This radio will not be just a '9600 bps radio on steroids'. When I first heard about the project, I wasn't that enthusiastic, that's what it sounded like. However, this is a lot more - think multi-channel, dynamic bandwidth meshed networking that utilises spectrum in an intelligent fashion. This doesn't have to be a single, wide channel, but can be multiple subchannels that are continuously reallocated for multiple purposes and protocols. The first high speed data protocol will likely be a 56 k, wide band simplex effort - but that will be just the beginning, we really didn't need SDR to do that. It's not an efficient use of the channel, and throughput will suffer due to the packet size vs turnaround time - but it will be faster than 9600, and will grow to the more sophisticated protocols, and speeds not limited to 56 k, in a fairly short timeframe. I may have to make trips back to Canada for some of my experimentation or operate my station remotely - the radio regulations are much less rigid than in the US.

I was part of the beginings of Amateur Packet Radio in Vancouver in 1978, and I'm looking forward to being part of the next generation of high speed packet radio as we develop it here!

- Richard, VE7CVS

Re: RF access point application confirmation

Michael E Fox - N6MEF <n6mef@...>
 

Uhm, well, 9600 440 radios exist today (and most have higher power, too).   Small, 12V linux machines also exist ( and can be configured with more memory, dual disks, more ports, etc., if desired).  And folks have the applications that were listed running today (at 9600).  So without a higher speed radio, I honestly don't see what the UDR enables that isn't already possible today.  What we're all missing is the high speed radio.

Michael
N6MEF


Sent from my Verizon Wireless 4G LTE smartphone


-------- Original message --------
From: "ve7dhm@... [UniversalDigitalRadio]"
Date:02/01/2015 11:26 AM (GMT-08:00)
To: UniversalDigitalRadio@...
Subject: RE: [UniversalDigitalRadio] Re: RF access point application confirmation

 

Amateur Radio is about experimentation and learning, applying new technologies and applications and at the same time having some fun doing all this.  The Amateur Radio VHF / UHF packet radio technology has been stagnate far too long regarding providing higher data rates and error correcting protocols.  Although I hope the 56K capability of the UDRX is real world capable I would gladly welcome a UDRX 9600 radio / modem upgrade at this time.  If the UDRX design and testing is done then get it out on the street so that the play time can begin.  Application developers and support groups will follow along as the UDRX is deployed in the real world of users.  Since Canada is regulated by bandwidth hopefully some high speed data protocols and applications will be developed following the UDRX production release and hands-on experience.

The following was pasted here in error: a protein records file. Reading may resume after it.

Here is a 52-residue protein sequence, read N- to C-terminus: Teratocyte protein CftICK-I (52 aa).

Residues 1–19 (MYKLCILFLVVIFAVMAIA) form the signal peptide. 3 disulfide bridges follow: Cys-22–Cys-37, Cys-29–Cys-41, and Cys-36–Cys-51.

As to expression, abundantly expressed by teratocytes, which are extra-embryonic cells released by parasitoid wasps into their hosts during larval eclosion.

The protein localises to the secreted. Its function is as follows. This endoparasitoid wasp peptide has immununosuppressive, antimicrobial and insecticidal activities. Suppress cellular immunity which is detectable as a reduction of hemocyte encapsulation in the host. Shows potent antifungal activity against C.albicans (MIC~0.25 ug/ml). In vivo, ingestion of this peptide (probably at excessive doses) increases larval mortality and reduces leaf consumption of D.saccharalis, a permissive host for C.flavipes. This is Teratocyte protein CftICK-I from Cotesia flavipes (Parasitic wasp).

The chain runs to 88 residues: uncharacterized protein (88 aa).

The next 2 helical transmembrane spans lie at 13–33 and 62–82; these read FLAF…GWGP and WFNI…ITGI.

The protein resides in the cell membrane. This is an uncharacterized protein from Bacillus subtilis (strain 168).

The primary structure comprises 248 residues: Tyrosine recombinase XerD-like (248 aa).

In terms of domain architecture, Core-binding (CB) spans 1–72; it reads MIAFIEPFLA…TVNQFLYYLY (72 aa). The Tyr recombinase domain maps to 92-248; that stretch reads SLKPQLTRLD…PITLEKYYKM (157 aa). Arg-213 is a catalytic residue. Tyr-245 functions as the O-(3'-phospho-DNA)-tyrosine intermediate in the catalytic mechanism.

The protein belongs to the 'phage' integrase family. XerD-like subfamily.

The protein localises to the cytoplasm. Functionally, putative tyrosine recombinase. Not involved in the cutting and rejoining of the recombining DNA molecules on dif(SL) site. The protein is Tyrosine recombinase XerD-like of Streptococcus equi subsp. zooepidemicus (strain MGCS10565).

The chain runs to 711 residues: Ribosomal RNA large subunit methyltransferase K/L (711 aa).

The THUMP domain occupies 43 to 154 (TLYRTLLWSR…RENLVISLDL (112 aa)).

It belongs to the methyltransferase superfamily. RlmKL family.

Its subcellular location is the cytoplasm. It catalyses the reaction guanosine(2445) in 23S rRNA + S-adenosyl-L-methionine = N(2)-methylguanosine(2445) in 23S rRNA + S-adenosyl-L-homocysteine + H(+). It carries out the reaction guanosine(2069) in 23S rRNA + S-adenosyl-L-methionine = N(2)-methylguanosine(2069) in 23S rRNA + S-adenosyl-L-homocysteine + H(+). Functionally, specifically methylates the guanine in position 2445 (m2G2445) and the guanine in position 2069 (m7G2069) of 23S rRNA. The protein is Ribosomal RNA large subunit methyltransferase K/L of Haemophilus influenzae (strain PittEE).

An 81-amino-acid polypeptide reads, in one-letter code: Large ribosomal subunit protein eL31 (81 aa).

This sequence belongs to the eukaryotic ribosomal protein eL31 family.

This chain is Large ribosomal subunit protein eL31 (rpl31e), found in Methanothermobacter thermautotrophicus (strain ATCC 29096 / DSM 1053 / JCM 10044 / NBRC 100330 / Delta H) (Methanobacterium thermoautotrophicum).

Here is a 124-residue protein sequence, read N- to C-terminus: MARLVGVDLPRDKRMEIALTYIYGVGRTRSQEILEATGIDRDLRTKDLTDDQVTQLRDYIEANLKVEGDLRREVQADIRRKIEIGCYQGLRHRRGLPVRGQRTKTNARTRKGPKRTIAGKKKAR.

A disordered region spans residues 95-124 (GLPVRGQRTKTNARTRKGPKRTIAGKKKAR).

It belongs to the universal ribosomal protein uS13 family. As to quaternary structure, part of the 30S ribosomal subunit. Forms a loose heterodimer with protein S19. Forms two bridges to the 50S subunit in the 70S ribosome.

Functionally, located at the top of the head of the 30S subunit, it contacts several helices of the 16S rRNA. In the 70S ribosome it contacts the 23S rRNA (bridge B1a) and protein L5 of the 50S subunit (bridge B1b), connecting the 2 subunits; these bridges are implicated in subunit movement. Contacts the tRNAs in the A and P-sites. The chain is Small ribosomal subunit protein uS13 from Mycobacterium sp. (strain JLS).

Paul VE7DHM

Fw: 2015 MicroHams Digital Conference, Redmond, WA, Saturday, 3/21

Mark Thompson <wb9qzb_groups@...>
 


----- Forwarded Message -----
From: Philip Moscinski
To: Mark Thompson Sent: Sunday, February 1, 2015 3:08 PM
Subject: 2015 MicroHams Digital Conference

MicroHams has just opened up on-line registration for our Digital Conference (MHDC).   

Thanks for all your help in the past in getting the word out for the Digital Conference.  

Anything you can do to get this in the right hands would be appreciated!


Saturday, March 21


MicroHams Digital Conference.  Redmond, WA.  
This is an ARRL sanctioned event.  


This event draws Hams from all over the Northwest as well as other parts of the country!  
Our conference blog which is linked on our home page gives details on past and present conferences.

Best Regards & 73's
Phil Moscinski N2EU
President MicroHams ARC 




Re: RF access point application confirmation

ve7dhm@...
 

Amateur Radio is about experimentation and learning, applying new technologies and applications and at the same time having some fun doing all this.  The Amateur Radio VHF / UHF packet radio technology has been stagnate far too long regarding providing higher data rates and error correcting protocols.  Although I hope the 56K capability of the UDRX is real world capable I would gladly welcome a UDRX 9600 radio / modem upgrade at this time.  If the UDRX design and testing is done then get it out on the street so that the play time can begin.  Application developers and support groups will follow along as the UDRX is deployed in the real world of users.  Since Canada is regulated by bandwidth hopefully some high speed data protocols and applications will be developed following the UDRX production release and hands-on experience.

Paul VE7DHM

Re: RF access point application confirmation

myyahoo@...
 

This isn't a radio that's cast in stone when it leaves the factory.

It is a platform that will be used to develop the next generation of digital ham radio. It happens to include a lot of current modes in the form of already available software, but the best is yet to come - unlike a lot of manufacturer's radios, this one will be under continuous development. It won't have the occasional firmware update to patch a bug - it will be getting completely redeveloped over time. That's the wonder of SDR!

If you're not into developing SDR software - you'll still be able to take advantage of the software that the community produces. If you like to tinker with software, you can be on the forefront of this wave of technology and produce that software that everyone is using.